N.S. COVID case numbers 'relatively stable,' but too early to relax : Strang

·4 min read

HALIFAX — Modest upticks in COVID-19 case numbers in Nova Scotia and New Brunswick prompted guarded optimism from one health official Tuesday, while another gave an example of how quickly the situation can change.

Nova Scotia reported 10 new cases, which brought its total active case count to 142, while New Brunswick identified seven, bringing its total of ongoing cases to 116.

Dr. Robert Strang, Nova Scotia's chief medical officer of health, said the relatively low numbers seen over the last week in his province were a "positive sign" considering the announcement of 37 cases and sweeping new restrictions for the Halifax area that was made one week earlier.

"That's certainly much better than I expected," Strang said of the numbers. "That is a good sign that we are relatively stable, but it's much too early to relax yet."

He cautioned that more concerning is the number of close contacts for each new case, which has now grown on average to eight, as compared to three close contacts per case during the first wave of the pandemic in the spring.

"So you can see why I keep saying we need to reduce our social contacts," Strang said.

In New Brunswick meanwhile, the chief medical officer of health confirmed a super-spreader event in the Saint John area was responsible for more than 80 per cent of that region's current active cases.

"We have determined that 34 people that attended this super-spreader event have since contracted COVID-19 and a further 26 cases were contracted indirectly when attendees infected others that they came into contact with," Dr. Jennifer Russell told a news conference in Fredericton.

Russell provided no other details, except that the event occurred at two venues in the course of one evening.

She said a super-spreader event occurs when a large number of cases are traced to a single gathering or event, with COVID-19 being transmitted from one individual, or a relatively small number of individuals who were in attendance while infectious.

Like her counterpart in Nova Scotia, Russell stressed the importance of people maintaining physical distancing and wearing masks.

New Brunswick's new cases include four in the Saint John area and three in the Fredericton area.

Back in Nova Scotia, all of the new cases were identified in the Halifax area, which has accounted for the majority of the province's cases in the current outbreak.

As a result, Atlantic Canada's largest city has been under increased restrictions since Thursday that have seen the closure of in-person dining at restaurants and of public libraries, museums, gyms, yoga studios and casinos.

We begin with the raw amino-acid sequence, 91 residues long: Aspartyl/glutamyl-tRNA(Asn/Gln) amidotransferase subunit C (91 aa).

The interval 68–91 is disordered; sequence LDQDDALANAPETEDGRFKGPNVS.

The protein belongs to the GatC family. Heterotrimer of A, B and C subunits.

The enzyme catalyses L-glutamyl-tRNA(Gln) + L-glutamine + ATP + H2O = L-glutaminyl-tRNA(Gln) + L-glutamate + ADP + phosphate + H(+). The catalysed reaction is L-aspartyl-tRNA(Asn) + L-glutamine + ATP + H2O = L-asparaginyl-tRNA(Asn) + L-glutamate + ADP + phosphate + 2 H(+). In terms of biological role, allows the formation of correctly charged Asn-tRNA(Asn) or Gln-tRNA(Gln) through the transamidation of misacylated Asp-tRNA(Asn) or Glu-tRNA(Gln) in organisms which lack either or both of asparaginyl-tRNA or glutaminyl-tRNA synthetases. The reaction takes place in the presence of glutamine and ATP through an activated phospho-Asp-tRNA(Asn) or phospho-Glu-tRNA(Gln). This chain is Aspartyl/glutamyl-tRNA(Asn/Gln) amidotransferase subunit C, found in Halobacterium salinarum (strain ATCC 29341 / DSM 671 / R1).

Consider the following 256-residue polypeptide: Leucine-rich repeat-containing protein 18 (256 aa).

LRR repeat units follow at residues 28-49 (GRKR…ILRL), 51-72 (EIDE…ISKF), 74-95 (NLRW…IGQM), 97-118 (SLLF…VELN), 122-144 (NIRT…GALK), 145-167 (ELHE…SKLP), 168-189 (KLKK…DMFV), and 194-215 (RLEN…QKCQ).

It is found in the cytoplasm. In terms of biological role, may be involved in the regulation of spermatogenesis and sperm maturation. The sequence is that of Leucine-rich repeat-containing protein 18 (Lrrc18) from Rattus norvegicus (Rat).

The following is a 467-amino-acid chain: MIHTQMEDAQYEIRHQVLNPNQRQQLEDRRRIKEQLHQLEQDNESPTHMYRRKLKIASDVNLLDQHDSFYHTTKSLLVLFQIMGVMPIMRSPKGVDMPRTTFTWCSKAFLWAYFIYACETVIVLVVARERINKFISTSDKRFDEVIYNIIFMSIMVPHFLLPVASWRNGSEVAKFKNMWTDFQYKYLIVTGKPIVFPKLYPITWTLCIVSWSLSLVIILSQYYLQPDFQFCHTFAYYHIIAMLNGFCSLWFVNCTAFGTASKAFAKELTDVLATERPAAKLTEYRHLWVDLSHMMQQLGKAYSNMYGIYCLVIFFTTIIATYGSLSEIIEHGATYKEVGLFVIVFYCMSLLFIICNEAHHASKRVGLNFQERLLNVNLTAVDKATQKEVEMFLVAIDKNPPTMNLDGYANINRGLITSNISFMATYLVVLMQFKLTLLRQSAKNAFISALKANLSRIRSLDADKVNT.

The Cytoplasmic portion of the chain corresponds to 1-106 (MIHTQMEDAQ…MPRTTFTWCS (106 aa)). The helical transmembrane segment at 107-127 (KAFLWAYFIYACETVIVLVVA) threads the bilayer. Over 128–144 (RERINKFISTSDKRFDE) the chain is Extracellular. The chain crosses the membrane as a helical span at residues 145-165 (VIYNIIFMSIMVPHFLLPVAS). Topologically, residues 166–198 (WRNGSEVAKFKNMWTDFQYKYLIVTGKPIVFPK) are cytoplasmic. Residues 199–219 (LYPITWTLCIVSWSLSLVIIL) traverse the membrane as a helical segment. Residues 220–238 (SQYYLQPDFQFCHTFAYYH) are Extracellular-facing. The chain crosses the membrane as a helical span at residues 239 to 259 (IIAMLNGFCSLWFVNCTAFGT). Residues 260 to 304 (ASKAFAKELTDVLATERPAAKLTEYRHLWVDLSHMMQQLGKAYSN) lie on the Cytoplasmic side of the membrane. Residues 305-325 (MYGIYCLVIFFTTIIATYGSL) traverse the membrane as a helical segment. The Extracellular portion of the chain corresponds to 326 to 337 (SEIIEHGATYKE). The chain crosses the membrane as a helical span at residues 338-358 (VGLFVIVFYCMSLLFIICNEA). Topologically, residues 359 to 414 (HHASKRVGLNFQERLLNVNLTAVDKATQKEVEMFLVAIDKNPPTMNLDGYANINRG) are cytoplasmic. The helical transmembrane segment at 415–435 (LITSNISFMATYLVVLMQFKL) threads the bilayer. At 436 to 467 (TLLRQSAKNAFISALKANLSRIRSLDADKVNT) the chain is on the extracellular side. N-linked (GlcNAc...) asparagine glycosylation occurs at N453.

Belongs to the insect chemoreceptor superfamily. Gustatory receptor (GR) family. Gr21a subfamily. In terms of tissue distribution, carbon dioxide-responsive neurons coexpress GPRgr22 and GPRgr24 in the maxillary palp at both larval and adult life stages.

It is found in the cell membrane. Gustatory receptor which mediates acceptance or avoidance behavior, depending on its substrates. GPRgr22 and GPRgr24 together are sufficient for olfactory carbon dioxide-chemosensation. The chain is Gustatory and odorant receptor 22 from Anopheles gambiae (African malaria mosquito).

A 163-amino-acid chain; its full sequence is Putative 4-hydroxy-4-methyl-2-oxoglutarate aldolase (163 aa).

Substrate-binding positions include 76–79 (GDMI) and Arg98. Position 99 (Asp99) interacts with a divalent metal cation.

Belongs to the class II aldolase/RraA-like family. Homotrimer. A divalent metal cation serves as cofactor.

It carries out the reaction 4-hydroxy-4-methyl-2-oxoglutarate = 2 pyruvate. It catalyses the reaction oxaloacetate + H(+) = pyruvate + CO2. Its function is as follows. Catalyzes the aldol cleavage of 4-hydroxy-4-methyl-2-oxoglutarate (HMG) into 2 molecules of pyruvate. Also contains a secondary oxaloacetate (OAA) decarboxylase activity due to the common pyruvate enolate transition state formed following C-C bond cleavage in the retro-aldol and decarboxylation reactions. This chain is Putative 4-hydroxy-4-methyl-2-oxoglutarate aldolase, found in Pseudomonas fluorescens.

The outbreak led to the withdrawal from the Atlantic regional bubble of Prince Edward Island, Newfoundland and Labrador and New Brunswick last week.

Strang was asked why there hadn't been an explosion of cases like those seen elsewhere in the country, and he said it was partly due to messaging weeks before about the growing trends in other provinces.

"I think a lot of people thankfully, listened to that and started to adjust behaviours," he said. "So I think there was some adjustment . . . even prior to us putting the restrictions in place."

Elsewhere in the Atlantic region, Prince Edward Island announced no new cases and has just four active cases.

However, the province's chief public health officer, Dr. Heather Morrison, said her office still didn't know how a student from Charlottetown Rural High School who was diagnosed on the weekend was infected with the novel coronavirus.

Morrison said extensive testing on about 70 close contacts has not turned up a source, although it's likely the student had contact with someone who had travelled off the Island.

She said 102 people were in self-isolation as a result of being a positive case or a close contact of a case.

Meanwhile, Newfoundland and Labrador confirmed one new case of COVID-19 on Tuesday.

Health officials said the travel-related case involved a man in his 50s in the eastern health region who had returned to the province from work in British Columbia. The province has 33 active cases with no one in hospital due to the virus.

This report by The Canadian Press was first published Dec. 1, 2020.

— With files from Kevin Bissett in Fredericton

Keith Doucette, The Canadian Press